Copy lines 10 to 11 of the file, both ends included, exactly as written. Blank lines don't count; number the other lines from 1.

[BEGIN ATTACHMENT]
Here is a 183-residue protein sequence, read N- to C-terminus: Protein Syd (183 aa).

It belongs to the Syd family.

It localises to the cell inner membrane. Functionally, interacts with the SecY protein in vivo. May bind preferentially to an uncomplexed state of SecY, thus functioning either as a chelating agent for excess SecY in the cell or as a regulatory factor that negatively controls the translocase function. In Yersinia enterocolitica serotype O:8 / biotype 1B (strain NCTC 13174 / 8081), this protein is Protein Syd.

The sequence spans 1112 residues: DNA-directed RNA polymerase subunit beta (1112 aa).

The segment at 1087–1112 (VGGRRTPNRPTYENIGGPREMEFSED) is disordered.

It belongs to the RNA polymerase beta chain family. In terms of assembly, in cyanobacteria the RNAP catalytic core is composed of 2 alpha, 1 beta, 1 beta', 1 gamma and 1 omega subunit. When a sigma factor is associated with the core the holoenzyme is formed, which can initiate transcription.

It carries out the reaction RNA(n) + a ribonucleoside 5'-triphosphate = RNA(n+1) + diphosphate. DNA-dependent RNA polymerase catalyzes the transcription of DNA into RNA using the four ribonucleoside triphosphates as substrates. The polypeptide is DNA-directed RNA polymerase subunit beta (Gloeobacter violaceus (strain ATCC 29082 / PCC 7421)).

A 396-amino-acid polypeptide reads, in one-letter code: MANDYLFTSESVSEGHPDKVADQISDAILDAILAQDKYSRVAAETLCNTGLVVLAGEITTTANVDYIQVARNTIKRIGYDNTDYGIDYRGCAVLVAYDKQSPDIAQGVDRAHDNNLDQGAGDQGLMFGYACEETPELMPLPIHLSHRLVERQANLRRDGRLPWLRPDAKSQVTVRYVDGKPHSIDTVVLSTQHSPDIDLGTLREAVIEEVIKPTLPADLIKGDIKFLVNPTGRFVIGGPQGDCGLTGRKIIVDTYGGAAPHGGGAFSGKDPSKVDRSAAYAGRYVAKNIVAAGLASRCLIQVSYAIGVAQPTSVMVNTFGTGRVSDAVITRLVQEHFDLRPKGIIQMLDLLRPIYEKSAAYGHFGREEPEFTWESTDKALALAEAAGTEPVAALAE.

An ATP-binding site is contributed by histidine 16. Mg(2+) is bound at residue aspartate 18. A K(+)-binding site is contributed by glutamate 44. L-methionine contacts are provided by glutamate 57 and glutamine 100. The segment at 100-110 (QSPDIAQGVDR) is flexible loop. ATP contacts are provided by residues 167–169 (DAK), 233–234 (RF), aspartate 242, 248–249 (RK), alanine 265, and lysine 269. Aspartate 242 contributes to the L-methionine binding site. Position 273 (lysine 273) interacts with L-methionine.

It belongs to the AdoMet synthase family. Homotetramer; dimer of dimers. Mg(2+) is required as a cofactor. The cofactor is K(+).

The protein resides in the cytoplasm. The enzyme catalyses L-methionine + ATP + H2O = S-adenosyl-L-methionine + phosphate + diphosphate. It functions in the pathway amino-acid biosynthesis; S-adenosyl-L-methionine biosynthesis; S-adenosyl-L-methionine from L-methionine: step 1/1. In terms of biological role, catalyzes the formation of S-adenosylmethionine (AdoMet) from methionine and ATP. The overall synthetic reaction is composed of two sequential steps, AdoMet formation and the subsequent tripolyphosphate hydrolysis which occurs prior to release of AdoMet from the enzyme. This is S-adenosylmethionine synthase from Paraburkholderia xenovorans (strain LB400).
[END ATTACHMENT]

It belongs to the AdoMet synthase family. Homotetramer; dimer of dimers. Mg(2+) is required as a cofactor. The cofactor is K(+).

The protein resides in the cytoplasm. The enzyme catalyses L-methionine + ATP + H2O = S-adenosyl-L-methionine + phosphate + diphosphate. It functions in the pathway amino-acid biosynthesis; S-adenosyl-L-methionine biosynthesis; S-adenosyl-L-methionine from L-methionine: step 1/1. In terms of biological role, catalyzes the formation of S-adenosylmethionine (AdoMet) from methionine and ATP. The overall synthetic reaction is composed of two sequential steps, AdoMet formation and the subsequent tripolyphosphate hydrolysis which occurs prior to release of AdoMet from the enzyme. This is S-adenosylmethionine synthase from Paraburkholderia xenovorans (strain LB400).